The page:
Spectator: Egypt’s Palm Sunday Massacre Was ‘Attack on Christianity’
Writing for the Spectator magazine on Sunday, Damian Thompson pointed out that the twin bombings of churches in Egypt on Palm Sunday constituted a religiously motivated attack on Christianity that must be recognized and dealt with as such.
Thompson took issue with a tweet by a spokesman for the Egyptian ministry of foreign affairs that the Palm Sunday massacres were “another obnoxious but failed attempts against all Egyptians.”
The attacks, which killed 49 and left more than 100 injured, were not “against all Egyptians,” Thompson notes, but directed specifically to Christian in their houses of worship, precisely to avoid any ambiguity regarding the intent. This was rather “an attack on Christians simply because they are Christians,” he noted.
Thompson said that calling Sunday’s attacks an assault on “all Egyptians” would be like calling Boko Haram’s relentless slaughter of Christians an assault against “all Nigerians.” It simply isn’t the case.
The Spectator article points out something that should be obvious, but too often is brushed over or manipulated to look like something else. The people committing the massacre were Islamist radicals acting in the name of Allah and their attack targeted Christians in the act of worshiping God on the morning when Jesus Christ’s triumphal entry into Jerusalem is commemorated.
Frustrated with the West’s misinterpretation of their motives, representatives of the Islamic State—which claimed responsibility for Sunday’s slaughter—produced a special issue of their propaganda magazine Dabiq last summer to disabuse Westerners of their misconceptions of jihad.
The issue, titled “Break the Cross,” intended to correct the “false narrative” about Islam, furnishing a litany of reasons “why we hate you and why we fight you.”
The list began with the most serious crime of the West: its failure to embrace Islam and convert. Christianity is blasphemy and an offense against Allah, the jihadists asserted, one which is punishable by death. The text stated:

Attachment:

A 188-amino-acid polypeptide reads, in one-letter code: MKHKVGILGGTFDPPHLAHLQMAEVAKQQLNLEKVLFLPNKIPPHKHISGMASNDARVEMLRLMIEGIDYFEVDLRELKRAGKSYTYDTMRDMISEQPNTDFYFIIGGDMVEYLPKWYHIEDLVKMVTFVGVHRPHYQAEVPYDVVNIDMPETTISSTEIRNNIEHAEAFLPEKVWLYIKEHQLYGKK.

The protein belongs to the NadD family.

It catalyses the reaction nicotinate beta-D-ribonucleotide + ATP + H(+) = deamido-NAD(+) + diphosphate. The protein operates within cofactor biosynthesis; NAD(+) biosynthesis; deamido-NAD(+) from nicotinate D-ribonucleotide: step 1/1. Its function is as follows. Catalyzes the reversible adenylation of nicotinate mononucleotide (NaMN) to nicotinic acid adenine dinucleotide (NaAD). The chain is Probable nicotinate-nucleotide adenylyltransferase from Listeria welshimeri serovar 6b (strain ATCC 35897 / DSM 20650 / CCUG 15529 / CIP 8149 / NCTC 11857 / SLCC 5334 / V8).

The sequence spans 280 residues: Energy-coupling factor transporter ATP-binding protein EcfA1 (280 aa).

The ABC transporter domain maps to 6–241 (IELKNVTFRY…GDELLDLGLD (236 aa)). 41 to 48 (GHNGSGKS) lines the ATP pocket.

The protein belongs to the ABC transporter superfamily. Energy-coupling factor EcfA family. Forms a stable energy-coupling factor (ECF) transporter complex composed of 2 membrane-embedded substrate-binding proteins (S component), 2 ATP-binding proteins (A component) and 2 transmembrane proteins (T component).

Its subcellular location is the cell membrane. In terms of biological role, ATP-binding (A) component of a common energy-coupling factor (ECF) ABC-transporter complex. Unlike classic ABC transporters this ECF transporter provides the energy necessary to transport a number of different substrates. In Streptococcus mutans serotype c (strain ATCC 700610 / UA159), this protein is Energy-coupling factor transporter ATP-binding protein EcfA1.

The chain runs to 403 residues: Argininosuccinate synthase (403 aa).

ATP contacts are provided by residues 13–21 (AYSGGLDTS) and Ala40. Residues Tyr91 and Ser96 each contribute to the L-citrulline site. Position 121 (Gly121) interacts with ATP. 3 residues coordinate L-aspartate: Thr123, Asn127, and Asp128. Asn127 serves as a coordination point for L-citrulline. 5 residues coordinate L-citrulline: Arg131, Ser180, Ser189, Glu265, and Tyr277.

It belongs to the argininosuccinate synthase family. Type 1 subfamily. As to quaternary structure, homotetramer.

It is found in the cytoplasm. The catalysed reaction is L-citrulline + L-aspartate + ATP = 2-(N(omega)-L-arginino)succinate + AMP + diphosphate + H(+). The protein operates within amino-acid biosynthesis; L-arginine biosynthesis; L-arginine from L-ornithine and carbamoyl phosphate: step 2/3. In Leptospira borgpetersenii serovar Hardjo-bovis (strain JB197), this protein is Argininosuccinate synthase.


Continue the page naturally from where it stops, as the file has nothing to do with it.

We hate you, first and foremost, because you are disbelievers; you reject the oneness of Allah – whether you realize it or not – by making partners for Him in worship, you blaspheme against Him, claiming that He has a son, you fabricate lies against His prophets and messengers, and you indulge in all manner of devilish practices.
“Furthermore, just as your disbelief is the primary reason we hate you, your disbelief is the primary reason we fight you, as we have been commanded to fight the disbelievers until they submit to the authority of Islam,” the authors added.
“So in the end, you cannot bring an indefinite halt to our war against you. At most, you could only delay it temporarily,” they wrote.
Islamic State representatives took special offense at Pope Francis’ claims that their war was not being waged for religious motives, assuring the pontiff that their sole motivation is religious and sanctioned by Allah in the Qur’an.
ISIS criticized the Pope for his naïveté in clinging to the conviction that Muslims want peace and that acts of Islamic terror are economically, rather than religiously, motivated.
“This is a divinely-warranted war between the Muslim nation and the nations of disbelief,” the authors state in an article titled “By the Sword.”
The article directly attacked Francis for claiming that “authentic Islam and the proper reading of the Qur’an are opposed to every form of violence,” saying that by doing this, “Francis continues to hide behind a deceptive veil of ‘good will,’ covering his actual intentions of pacifying the Muslim nation.”
Pope Francis “has struggled against reality” in his efforts to portray Islam as a religion of peace, the article insisted, before going on to urge all Muslims to take up the sword of jihad, the “greatest obligation” of a true Muslim.
Despite the obviously religious nature of their attacks, the article states, “many people in Crusader countries express shock and even disgust that Islamic State leadership ‘uses religion to justify violence.’”